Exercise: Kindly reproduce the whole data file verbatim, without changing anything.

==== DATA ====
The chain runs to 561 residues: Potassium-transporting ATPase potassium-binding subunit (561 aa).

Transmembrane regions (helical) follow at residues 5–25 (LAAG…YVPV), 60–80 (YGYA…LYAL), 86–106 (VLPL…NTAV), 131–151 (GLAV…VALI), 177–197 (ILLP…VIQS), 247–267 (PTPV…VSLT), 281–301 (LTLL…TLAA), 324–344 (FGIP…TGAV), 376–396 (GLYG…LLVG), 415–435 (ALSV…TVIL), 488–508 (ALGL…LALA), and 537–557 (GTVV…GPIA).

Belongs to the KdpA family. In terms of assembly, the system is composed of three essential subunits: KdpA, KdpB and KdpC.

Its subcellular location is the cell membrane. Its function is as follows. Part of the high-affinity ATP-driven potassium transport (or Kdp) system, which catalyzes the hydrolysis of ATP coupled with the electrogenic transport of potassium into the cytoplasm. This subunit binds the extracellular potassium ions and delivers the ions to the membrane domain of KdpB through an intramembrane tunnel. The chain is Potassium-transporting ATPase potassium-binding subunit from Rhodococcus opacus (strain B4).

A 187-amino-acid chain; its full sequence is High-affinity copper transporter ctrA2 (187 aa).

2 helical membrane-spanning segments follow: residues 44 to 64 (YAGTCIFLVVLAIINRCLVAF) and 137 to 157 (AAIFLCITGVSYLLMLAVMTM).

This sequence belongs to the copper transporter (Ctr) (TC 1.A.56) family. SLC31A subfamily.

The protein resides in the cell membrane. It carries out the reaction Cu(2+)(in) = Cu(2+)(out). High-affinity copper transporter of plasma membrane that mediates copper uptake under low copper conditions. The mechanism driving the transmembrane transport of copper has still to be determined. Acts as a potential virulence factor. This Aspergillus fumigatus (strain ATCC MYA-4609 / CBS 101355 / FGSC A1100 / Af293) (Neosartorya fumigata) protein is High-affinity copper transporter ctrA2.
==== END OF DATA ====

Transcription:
The chain runs to 561 residues: Potassium-transporting ATPase potassium-binding subunit (561 aa).

Transmembrane regions (helical) follow at residues 5–25 (LAAG…YVPV), 60–80 (YGYA…LYAL), 86–106 (VLPL…NTAV), 131–151 (GLAV…VALI), 177–197 (ILLP…VIQS), 247–267 (PTPV…VSLT), 281–301 (LTLL…TLAA), 324–344 (FGIP…TGAV), 376–396 (GLYG…LLVG), 415–435 (ALSV…TVIL), 488–508 (ALGL…LALA), and 537–557 (GTVV…GPIA).

Belongs to the KdpA family. In terms of assembly, the system is composed of three essential subunits: KdpA, KdpB and KdpC.

Its subcellular location is the cell membrane. Its function is as follows. Part of the high-affinity ATP-driven potassium transport (or Kdp) system, which catalyzes the hydrolysis of ATP coupled with the electrogenic transport of potassium into the cytoplasm. This subunit binds the extracellular potassium ions and delivers the ions to the membrane domain of KdpB through an intramembrane tunnel. The chain is Potassium-transporting ATPase potassium-binding subunit from Rhodococcus opacus (strain B4).

A 187-amino-acid chain; its full sequence is High-affinity copper transporter ctrA2 (187 aa).

2 helical membrane-spanning segments follow: residues 44 to 64 (YAGTCIFLVVLAIINRCLVAF) and 137 to 157 (AAIFLCITGVSYLLMLAVMTM).

This sequence belongs to the copper transporter (Ctr) (TC 1.A.56) family. SLC31A subfamily.

The protein resides in the cell membrane. It carries out the reaction Cu(2+)(in) = Cu(2+)(out). High-affinity copper transporter of plasma membrane that mediates copper uptake under low copper conditions. The mechanism driving the transmembrane transport of copper has still to be determined. Acts as a potential virulence factor. This Aspergillus fumigatus (strain ATCC MYA-4609 / CBS 101355 / FGSC A1100 / Af293) (Neosartorya fumigata) protein is High-affinity copper transporter ctrA2.